I know I’ve talked about the idea that a writer should write every day before, and my opinion still falls into the “some days you just can’t get the words on the page” camp. And again, that’s not because of writer’s block. It can be, sure, but the cause can also be illness, exhaustion, family commitments, or work. And the “write every day” advice has its merits, notably in developing a habit so one continues the project to its conclusion, I’ve started to think that we need to move beyond the binary of write/not write if writing is going to be something more than a hobby. So today, I’m going to talk about working every day even if you’re not writing. So let’s look at a few other things a writer can do to work every day.
If writing isn’t on the table, editing is something a writer can do to keep the story in their mind and keep making progress. This can be as simple as grammar checking a scene or a chapter or as complex as finding and developing a plan to fix a plot hole. A lot of writers advise to “just get the story down” and then edit, and while I generally agree, sometimes all you have time for during the day is a bit of editing. This is something I will often do while I’m in my office on campus. During office hours, I don’t have a lot of time to sit and write, but I can edit a scene or two and make notes for more detailed changes. Remember: your process is unique to you. We can give advice based on our own experiences, but each writer has to find a method that works for them.
This can be seen as “Developmental Editing,” but some days all you have time to do is think of other things your story needs. This is where I am today for Crossroad Blues. I started to think that I need either one or two new scenes to fully establish the current antagonist’s threat or one scene and an extension of another. I know it needs something, so I’m spending today, and possibly tomorrow, brainstorming and planning what those scenes will be and where I’ll put them. Yes, I’m a plotter, but sometimes the plot outline isn’t enough and needs revision and expansion. So while I’m not writing, I’m still working towards the book’s completion.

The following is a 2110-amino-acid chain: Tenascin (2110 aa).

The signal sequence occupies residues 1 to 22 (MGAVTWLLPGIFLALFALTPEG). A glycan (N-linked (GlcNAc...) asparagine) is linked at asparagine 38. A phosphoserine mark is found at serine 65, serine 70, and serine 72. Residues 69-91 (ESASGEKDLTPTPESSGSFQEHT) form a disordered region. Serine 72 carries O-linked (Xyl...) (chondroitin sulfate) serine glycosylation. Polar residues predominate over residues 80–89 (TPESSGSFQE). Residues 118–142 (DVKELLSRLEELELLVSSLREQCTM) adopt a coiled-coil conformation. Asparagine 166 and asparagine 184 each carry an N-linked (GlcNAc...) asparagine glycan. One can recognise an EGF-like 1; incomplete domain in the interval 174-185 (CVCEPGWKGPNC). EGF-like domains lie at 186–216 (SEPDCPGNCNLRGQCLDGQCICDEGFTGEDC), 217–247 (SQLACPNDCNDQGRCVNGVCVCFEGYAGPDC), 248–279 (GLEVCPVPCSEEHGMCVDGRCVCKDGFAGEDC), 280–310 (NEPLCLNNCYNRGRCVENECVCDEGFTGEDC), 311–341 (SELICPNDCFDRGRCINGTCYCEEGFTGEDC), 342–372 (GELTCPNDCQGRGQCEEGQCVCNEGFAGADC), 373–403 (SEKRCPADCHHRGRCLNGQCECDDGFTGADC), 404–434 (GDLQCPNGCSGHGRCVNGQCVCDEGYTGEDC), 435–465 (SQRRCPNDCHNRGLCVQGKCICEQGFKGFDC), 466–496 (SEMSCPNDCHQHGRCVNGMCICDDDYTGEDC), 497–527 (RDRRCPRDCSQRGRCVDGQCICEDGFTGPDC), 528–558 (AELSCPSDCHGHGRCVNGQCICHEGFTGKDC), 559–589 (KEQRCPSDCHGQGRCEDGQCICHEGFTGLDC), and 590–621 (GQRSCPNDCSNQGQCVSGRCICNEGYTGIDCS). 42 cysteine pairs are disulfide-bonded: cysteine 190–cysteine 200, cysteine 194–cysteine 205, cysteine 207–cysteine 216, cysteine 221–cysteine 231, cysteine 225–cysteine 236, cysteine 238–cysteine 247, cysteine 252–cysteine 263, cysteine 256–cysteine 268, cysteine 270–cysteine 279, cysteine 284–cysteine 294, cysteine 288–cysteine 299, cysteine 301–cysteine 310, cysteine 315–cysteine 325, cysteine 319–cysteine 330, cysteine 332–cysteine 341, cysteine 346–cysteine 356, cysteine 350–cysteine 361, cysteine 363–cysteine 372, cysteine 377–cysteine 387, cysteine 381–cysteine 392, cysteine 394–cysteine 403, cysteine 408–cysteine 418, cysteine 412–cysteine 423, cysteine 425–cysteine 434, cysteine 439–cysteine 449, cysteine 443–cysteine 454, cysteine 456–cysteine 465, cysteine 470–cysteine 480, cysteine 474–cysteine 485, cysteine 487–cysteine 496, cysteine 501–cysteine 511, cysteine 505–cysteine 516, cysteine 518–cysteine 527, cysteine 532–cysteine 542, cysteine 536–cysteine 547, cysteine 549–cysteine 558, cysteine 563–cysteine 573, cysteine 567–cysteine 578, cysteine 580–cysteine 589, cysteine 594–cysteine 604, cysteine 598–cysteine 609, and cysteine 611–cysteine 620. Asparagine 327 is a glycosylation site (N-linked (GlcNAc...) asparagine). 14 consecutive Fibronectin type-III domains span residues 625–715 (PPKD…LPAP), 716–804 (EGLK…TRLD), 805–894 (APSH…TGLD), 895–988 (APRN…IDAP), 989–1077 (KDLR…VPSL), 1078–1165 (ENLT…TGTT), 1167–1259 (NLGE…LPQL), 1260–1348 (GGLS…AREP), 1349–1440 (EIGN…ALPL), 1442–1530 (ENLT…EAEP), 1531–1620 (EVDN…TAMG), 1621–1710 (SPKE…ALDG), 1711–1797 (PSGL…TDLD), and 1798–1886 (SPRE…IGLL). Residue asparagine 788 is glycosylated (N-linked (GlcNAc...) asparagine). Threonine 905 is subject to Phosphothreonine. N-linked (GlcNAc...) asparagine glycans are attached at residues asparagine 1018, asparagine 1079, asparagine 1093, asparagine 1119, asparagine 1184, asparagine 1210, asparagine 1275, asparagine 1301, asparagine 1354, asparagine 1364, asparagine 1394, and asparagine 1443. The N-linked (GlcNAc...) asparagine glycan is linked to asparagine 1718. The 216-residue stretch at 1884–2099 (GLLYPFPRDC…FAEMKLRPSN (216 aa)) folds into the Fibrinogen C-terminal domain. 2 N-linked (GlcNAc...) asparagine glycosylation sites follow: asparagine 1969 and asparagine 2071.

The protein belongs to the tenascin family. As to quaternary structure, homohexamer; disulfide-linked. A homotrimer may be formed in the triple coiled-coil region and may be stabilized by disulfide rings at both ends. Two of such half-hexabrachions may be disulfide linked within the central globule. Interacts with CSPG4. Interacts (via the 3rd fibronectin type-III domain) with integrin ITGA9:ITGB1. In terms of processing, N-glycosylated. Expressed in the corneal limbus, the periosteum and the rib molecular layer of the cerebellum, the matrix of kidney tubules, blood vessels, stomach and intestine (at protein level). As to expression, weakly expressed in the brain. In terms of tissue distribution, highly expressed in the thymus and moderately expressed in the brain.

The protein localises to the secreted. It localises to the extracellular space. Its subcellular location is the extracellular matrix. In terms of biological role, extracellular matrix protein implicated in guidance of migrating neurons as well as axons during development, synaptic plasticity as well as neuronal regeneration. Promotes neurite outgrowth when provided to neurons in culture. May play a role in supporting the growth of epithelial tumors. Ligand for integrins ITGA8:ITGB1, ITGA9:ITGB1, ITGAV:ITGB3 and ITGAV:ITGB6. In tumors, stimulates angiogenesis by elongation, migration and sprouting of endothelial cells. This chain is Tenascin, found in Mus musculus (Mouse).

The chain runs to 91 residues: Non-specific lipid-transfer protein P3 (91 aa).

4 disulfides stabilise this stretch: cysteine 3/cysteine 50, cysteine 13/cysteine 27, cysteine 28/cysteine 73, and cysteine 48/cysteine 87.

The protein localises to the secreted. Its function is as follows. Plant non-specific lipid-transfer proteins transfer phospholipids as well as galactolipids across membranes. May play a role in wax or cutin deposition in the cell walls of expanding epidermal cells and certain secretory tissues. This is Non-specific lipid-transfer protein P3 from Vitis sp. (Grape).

This is one of those things writers often forget to do and/or hate to do. Yes, we have to market our work. Books don’t get advertisements on Hulu, so we have to get the word out there about our books. Marketing can take many forms. Blogging about the book is one form. Posting summaries, images, and blurbs on social media is another. Paying for advertising to reach more people than our normal social media channels can reach is another. And this works for both published work and works in progress. Building hype is always a good thing.
I would love to be able to write every day as a full-time job. Writing makes me happy, but for those of us who haven’t reached that level of success yet (and remember: marathon, not sprint), we have other responsibilities that can make writing daily a challenge. However, there are other things we can do each day to keep our momentum going, to build excitement, and to move forward.
I’ve presented a few things we can do to keep working on non-writing days. What are some other things you do?
My debut novel, Liam’s Doom, is on sale at all major and minor retail outlets from Amazon to Barnes & Noble to Bookshop.org. I request that you support Bookshop.org, as their site supports local and independent bookstores. The eBook is available at Amazon, Barnes & Noble, and through my webstore.